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Remarks by Commerce Secretary Wilbur L. Ross at the 3rd American Workforce Policy Advisory Board at the Boys and Girls Club of Greater Washington, D.C.


Thank you, Ivanka, for that kind introduction.

I hope that everyone got a good night’s rest after our memorable evening in Camp David.I hope you also indulged yourselves at the gift shop. Every little bit of sales helps the economy. I am wearing my Camp David cuff links from a prior visit.

Thank you, Jim, for hosting us today and showcasing this fine facility. It is great to be with such fine young members of the Boys and Girls Clubs of Greater Washington, Fauquier, and Atlanta. The more time you spend with America’s youth, the more optimistic you are for the future of our country.

Thank you, also, to the Boys and Girls Clubs of America for recently becoming a national partner for the 2020 Census. Yours is a trusted voice in communities around the country that will help the Census Bureau connect with hard-to-count communities. Your partnership ensures an accurate and complete count of the American population next year.

It will also provide a unique learning opportunity for teens as census takers. They will participate in one of our country’s most important civic engagements, and learn important work skills. For many of them, it will be their first — or one of their first — paychecks. Earning money is a good habit for them to adopt.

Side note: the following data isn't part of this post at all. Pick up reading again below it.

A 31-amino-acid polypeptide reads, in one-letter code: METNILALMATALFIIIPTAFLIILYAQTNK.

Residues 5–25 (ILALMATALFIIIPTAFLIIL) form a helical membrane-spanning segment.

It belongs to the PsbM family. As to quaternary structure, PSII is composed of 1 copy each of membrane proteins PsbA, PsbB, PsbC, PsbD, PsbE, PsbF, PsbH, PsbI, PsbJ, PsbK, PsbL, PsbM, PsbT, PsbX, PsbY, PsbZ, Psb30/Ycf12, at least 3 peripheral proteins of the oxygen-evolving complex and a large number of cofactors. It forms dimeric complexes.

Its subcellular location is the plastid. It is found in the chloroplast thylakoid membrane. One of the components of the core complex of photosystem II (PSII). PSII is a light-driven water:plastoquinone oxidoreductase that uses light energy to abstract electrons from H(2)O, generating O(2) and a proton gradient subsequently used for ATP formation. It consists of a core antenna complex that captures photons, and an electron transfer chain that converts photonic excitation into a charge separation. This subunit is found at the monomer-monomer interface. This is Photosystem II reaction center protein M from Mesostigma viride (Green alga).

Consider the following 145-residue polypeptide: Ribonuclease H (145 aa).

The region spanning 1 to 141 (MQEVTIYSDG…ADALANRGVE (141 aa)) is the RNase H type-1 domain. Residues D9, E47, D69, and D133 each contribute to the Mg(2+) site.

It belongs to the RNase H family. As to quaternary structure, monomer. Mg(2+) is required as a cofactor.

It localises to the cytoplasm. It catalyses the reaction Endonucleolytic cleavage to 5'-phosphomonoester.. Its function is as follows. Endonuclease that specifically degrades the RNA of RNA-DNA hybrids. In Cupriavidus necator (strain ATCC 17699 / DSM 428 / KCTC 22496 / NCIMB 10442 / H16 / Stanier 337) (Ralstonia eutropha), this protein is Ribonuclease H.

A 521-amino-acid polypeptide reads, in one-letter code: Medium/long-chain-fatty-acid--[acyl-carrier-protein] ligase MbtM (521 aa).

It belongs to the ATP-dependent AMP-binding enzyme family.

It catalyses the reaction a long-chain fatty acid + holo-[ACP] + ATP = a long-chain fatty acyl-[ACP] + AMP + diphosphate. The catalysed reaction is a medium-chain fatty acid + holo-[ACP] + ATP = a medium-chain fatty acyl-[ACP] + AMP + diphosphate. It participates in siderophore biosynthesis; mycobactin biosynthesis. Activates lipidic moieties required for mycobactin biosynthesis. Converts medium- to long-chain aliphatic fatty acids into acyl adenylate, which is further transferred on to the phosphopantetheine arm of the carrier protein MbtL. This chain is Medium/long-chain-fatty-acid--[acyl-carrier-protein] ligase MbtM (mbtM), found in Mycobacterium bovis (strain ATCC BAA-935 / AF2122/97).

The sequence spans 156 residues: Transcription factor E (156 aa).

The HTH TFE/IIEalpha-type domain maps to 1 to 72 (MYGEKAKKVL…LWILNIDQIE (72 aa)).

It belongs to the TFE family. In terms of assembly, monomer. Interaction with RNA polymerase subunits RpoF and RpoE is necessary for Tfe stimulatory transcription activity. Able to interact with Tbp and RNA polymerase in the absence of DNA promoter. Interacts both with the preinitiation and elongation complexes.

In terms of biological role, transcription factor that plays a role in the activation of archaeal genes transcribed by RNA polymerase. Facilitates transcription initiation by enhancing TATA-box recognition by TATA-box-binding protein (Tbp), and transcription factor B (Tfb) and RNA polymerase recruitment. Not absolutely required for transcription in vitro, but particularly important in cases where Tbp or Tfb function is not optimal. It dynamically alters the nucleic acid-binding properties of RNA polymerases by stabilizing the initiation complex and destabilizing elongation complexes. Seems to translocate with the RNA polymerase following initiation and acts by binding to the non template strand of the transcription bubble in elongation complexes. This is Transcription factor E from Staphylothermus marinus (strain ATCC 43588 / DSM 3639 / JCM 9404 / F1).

The government is facing the same difficulty as the private sector: We must hire close to 500,000 census workers in a tight labor market. But we are fortunate the U.S. economy is strong and steady. The unemployment rate is just 3.7 percent, the lowest it’s been since 1969.

Average hourly earnings are also growing at their fastest pace since 1969. They are up at a 4.2 percent annualized rate over the past three months. The 7.2 million job openings well outpace the 6 million job seekers. To fill these openings, we must bring more skilled workers into the labor market.

Since President Trump was sworn into office, labor force participation among prime-age adults has improved, bringing 1.5 million more people into the labor market. For the economy to grow at least at 3 percent per year, we need working-age population growth, workforce participation growth, and productivity gains to also add up to 3 percent. With our working-age population growing at sub 1 percent, the other two must grow at 2-plus percent. This only will be achieved if participation continues to improve. 

Reducing the skills mis-match is key to achieving this growth. But, for some populations and some regions, labor-force participation remains stubbornly flat — to the point that it constrains business growth. The urgency to address our national labor shortages is real, and for that reason, Ivanka and I called upon you all to begin to deliver actionable recommendations today, in just the third meeting of this Advisory Board.

We will spend most of this meeting reviewing and discussing the recommendations from each working group. The co-chairs will have about 20 minutes each to present the recommendations for each of the four working groups. We will discuss the recommendations after each presentation. After that, I will open the floor for additional thoughts from each of you before holding a voice vote on each working group’s recommendation.

Thank you, again, for your devotion to this board. The leadership of our eight co-chairs, is truly appreciated.